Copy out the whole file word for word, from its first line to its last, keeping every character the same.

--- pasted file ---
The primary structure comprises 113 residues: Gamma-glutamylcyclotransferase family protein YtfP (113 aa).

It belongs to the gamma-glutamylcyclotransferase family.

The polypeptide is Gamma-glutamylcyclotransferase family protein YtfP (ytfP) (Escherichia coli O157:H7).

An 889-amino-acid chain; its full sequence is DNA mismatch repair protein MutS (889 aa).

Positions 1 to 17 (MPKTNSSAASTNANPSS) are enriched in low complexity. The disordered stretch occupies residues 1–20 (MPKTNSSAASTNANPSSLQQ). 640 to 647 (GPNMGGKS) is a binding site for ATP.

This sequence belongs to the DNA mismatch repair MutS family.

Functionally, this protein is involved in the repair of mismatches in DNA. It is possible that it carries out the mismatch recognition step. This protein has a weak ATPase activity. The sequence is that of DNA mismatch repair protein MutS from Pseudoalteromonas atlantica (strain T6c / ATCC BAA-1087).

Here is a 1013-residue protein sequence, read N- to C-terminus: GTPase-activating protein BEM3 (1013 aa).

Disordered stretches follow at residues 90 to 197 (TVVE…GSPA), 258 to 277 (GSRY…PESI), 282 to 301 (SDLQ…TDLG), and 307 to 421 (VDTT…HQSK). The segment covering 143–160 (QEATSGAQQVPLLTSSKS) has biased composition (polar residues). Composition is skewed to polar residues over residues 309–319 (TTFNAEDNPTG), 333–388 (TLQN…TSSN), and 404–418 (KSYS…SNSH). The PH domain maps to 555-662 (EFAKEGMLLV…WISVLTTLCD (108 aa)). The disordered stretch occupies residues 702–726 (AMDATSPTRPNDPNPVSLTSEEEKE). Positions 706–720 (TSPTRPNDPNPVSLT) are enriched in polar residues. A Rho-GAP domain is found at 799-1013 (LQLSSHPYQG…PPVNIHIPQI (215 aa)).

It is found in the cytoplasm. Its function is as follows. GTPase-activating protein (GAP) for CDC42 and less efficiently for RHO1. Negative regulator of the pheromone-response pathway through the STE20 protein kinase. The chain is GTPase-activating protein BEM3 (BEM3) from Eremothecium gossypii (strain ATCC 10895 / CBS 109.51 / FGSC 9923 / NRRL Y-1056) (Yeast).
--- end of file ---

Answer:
The primary structure comprises 113 residues: Gamma-glutamylcyclotransferase family protein YtfP (113 aa).

It belongs to the gamma-glutamylcyclotransferase family.

The polypeptide is Gamma-glutamylcyclotransferase family protein YtfP (ytfP) (Escherichia coli O157:H7).

An 889-amino-acid chain; its full sequence is DNA mismatch repair protein MutS (889 aa).

Positions 1 to 17 (MPKTNSSAASTNANPSS) are enriched in low complexity. The disordered stretch occupies residues 1–20 (MPKTNSSAASTNANPSSLQQ). 640 to 647 (GPNMGGKS) is a binding site for ATP.

This sequence belongs to the DNA mismatch repair MutS family.

Functionally, this protein is involved in the repair of mismatches in DNA. It is possible that it carries out the mismatch recognition step. This protein has a weak ATPase activity. The sequence is that of DNA mismatch repair protein MutS from Pseudoalteromonas atlantica (strain T6c / ATCC BAA-1087).

Here is a 1013-residue protein sequence, read N- to C-terminus: GTPase-activating protein BEM3 (1013 aa).

Disordered stretches follow at residues 90 to 197 (TVVE…GSPA), 258 to 277 (GSRY…PESI), 282 to 301 (SDLQ…TDLG), and 307 to 421 (VDTT…HQSK). The segment covering 143–160 (QEATSGAQQVPLLTSSKS) has biased composition (polar residues). Composition is skewed to polar residues over residues 309–319 (TTFNAEDNPTG), 333–388 (TLQN…TSSN), and 404–418 (KSYS…SNSH). The PH domain maps to 555-662 (EFAKEGMLLV…WISVLTTLCD (108 aa)). The disordered stretch occupies residues 702–726 (AMDATSPTRPNDPNPVSLTSEEEKE). Positions 706–720 (TSPTRPNDPNPVSLT) are enriched in polar residues. A Rho-GAP domain is found at 799-1013 (LQLSSHPYQG…PPVNIHIPQI (215 aa)).

It is found in the cytoplasm. Its function is as follows. GTPase-activating protein (GAP) for CDC42 and less efficiently for RHO1. Negative regulator of the pheromone-response pathway through the STE20 protein kinase. The chain is GTPase-activating protein BEM3 (BEM3) from Eremothecium gossypii (strain ATCC 10895 / CBS 109.51 / FGSC 9923 / NRRL Y-1056) (Yeast).